||The project has been categorized as B for environment as there are no major long term impacts associated with the project. An initial environmental examination (IEE) study has been conducted for each border points, which discusses the likely impacts, and recommends mitigation measures to minimize the impacts, the impacts of each of the sub projects are confined to the construction. The IEEs have been prepared in compliance with ADBs SPS 2009, and have been disclosed on the ADB website, each IEE contains an environmental management plan (EMP) according to which the mitigation measures will be implemented in the field during project implementation. The IEEs also contain the cost for EMP implementation. The environmental safeguards specialist of the contractor will use the generic EMPs to prepare site specific EMPs and will also implement the EMP at the project level. The construction supervision consultant's environment specialist will monitor the contractor's compliance on environmental safeguards and will provide technical support to the PIU safeguards coordinator. During project implementation stage the supervision consultant's environment specialist will monitor contractor compliance with the IEE and EMP. The PIU safeguards coordinator will be responsible for overall compliance with ADB requirements and will submit biannual environmental monitoring reports to ADB detailing progress on the implementation of the EMPs, support in preparing the environmental monitoring reports will be provided by the supervision consultant's environmental specialist.
The project social safeguards impacts have been adequately assessed and the measures developed in the LARPs are adequate to address identified impacts Of three border crossing points, only Torkham and Wagha require land acquisition. In Chaman all land required is government-owned and unencumbered. A land acquisition and resettlement plan (LARP) has been prepared for each sub-project. Key resettlement impacts include acquisition of 115 acres of privately owned land (64.8 acres agricultural land at Wagah and 50.3 acres barren hilly land at Torkham), relocation of 3 residential structures (Torkham) and 42 commercial structures. Besides, 13 moveable push carts, crops and trees grown on the acquired land will be removed. There are 91 affected households across the 3 sub-projects, with a total of 192 affected persons entitled for compensation.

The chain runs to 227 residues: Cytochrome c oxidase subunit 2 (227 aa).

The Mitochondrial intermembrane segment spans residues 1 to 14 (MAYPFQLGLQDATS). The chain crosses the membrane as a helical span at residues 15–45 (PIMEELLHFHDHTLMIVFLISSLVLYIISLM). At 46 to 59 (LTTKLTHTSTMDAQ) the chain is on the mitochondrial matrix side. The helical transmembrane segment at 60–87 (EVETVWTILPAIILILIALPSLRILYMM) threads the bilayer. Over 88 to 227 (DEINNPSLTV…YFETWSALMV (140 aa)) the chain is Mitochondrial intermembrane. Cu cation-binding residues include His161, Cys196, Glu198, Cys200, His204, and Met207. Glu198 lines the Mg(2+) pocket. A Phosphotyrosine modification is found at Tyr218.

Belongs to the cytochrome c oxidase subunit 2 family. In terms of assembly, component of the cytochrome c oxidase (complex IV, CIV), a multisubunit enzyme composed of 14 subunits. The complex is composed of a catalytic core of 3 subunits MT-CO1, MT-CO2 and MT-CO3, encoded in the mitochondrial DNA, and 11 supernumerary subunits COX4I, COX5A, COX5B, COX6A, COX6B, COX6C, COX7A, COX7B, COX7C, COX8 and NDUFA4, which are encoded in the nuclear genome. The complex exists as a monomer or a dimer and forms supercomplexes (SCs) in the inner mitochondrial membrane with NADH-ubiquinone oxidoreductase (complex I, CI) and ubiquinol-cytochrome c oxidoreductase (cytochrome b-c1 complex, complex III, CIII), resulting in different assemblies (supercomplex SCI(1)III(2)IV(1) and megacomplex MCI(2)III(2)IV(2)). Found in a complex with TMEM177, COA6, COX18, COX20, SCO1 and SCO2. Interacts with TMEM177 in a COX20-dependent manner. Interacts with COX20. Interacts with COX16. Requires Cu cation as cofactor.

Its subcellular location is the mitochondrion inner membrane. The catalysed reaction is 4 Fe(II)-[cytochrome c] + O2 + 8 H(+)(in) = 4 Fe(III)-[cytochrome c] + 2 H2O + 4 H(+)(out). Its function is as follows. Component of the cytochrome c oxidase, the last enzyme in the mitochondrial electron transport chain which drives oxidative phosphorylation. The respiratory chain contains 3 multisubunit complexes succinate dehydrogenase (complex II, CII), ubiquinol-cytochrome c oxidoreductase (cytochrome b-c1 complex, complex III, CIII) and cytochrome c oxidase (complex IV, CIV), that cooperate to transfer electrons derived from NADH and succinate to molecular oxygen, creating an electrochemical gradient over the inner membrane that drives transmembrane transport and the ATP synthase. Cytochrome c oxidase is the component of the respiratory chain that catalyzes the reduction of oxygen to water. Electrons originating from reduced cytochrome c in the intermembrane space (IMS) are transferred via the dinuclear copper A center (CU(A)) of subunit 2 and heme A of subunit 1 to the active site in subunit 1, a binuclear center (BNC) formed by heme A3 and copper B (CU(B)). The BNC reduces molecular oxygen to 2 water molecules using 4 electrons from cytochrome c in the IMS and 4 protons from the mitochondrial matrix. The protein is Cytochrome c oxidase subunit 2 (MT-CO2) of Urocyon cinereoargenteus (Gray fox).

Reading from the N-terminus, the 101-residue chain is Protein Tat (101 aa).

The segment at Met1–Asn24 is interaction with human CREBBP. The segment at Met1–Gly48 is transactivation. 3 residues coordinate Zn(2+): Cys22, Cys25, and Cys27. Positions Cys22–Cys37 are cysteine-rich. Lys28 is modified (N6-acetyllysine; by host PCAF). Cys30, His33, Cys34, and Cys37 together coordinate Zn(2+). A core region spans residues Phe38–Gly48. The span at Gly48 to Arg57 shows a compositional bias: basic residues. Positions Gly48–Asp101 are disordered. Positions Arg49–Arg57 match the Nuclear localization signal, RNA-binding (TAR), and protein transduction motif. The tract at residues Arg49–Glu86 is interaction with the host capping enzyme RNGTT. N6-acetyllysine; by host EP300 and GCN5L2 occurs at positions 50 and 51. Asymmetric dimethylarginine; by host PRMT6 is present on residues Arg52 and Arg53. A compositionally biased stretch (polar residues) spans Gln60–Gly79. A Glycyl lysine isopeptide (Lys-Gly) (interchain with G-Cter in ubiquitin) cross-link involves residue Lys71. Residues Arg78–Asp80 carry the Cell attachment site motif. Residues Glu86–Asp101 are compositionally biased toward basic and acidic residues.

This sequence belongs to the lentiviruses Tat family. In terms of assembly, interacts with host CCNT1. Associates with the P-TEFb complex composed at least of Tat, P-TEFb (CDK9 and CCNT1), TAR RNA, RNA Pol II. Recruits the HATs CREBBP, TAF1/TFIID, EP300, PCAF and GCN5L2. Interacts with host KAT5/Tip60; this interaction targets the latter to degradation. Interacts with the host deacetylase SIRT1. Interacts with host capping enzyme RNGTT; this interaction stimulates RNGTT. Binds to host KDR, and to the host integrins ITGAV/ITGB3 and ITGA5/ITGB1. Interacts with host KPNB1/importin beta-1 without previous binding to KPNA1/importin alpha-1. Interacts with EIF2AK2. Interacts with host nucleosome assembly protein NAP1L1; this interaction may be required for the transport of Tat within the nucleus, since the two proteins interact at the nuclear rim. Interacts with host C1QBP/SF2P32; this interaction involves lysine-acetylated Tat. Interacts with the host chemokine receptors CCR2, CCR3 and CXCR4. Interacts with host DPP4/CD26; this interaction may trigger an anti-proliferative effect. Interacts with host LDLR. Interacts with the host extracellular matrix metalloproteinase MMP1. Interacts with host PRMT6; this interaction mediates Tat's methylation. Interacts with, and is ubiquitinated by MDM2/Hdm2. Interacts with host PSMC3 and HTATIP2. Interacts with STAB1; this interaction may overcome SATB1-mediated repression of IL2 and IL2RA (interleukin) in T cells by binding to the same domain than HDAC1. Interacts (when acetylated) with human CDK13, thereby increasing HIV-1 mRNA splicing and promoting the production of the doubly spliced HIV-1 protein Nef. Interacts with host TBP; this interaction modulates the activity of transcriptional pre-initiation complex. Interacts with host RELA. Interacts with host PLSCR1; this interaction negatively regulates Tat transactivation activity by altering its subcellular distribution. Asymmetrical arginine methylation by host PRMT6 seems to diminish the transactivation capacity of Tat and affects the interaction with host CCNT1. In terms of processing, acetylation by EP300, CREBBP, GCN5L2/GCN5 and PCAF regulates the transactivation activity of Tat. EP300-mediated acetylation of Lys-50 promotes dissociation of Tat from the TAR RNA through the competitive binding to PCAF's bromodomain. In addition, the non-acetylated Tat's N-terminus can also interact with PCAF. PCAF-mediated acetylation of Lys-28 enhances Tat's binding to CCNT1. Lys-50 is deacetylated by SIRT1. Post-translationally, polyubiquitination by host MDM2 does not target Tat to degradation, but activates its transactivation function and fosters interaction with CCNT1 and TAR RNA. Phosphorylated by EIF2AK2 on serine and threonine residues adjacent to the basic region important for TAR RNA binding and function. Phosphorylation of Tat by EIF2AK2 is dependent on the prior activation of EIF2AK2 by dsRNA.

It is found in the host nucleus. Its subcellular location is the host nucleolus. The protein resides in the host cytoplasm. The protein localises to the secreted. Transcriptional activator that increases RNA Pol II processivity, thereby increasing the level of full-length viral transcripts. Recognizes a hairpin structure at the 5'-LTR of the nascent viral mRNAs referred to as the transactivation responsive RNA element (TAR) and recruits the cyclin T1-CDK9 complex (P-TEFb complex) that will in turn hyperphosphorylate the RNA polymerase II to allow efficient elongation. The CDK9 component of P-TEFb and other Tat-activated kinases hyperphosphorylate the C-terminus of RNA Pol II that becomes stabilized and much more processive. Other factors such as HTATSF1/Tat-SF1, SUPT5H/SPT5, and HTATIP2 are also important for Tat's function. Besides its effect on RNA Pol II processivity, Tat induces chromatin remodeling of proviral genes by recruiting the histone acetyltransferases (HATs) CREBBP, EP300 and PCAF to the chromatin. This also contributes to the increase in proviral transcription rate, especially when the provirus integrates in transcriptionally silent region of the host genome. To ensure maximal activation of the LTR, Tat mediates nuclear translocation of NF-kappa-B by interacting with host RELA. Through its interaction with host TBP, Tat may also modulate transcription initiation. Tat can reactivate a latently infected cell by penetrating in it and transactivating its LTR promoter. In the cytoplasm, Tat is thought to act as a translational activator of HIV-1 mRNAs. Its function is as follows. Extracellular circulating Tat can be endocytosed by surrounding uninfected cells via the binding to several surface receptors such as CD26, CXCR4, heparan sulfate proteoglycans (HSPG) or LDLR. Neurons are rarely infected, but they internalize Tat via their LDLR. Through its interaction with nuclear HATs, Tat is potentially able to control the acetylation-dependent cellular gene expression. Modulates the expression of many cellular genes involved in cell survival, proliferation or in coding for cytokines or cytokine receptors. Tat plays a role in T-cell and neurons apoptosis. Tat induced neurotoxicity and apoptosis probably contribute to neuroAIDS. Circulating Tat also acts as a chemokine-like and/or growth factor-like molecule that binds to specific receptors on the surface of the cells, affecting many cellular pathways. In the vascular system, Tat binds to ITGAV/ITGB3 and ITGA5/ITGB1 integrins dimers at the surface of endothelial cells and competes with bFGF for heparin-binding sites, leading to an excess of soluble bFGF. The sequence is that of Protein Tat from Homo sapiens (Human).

According to the LARP, (i) all impacted assets will be compensated in cash at full replacement costs basis; (ii) business structure owners will be provided replacement land/structure in the service/business area in the proposed project facilities on a secured tenure basis; and (iii) affected households losing residential structures will re-construct their new residential structures at locations of their choice in close proximity and thus no off-site relocation is envisaged under the project.
|During Project Design
The main stakeholders of the project include public institution (immigration, trade and commerce, customs, communication and transport departments with other law enforcing agencies like responsible for operating BCPs) and project beneficiaries including immigrants/passengers crossing border, traders, freight forwarders, and transport operators as well as the local community having their assets landed and non landed in close proximity of the BCPs.
It is envisioned that during the PPTA stage, the consultation and participation process will involve a stakeholder analysis followed by subsequent consultations with various groups. It is planned to conduct consultations with line Government Departments, Non Government Organizations, Research institutes, facility users/beneficiaries, and at the household and community level near BCP's. A series of focus group discussions and consultation will be undertaken with all stakeholders as part of poverty assessment, the socio-economic analysis and preparation of resettlement planning documents.
In the course of processing and implementation of the project, ADB will take lead in fostering donor coordination through regular donor coordination meetings to avoid duplication of efforts and maximize development impact of each donor's intervention.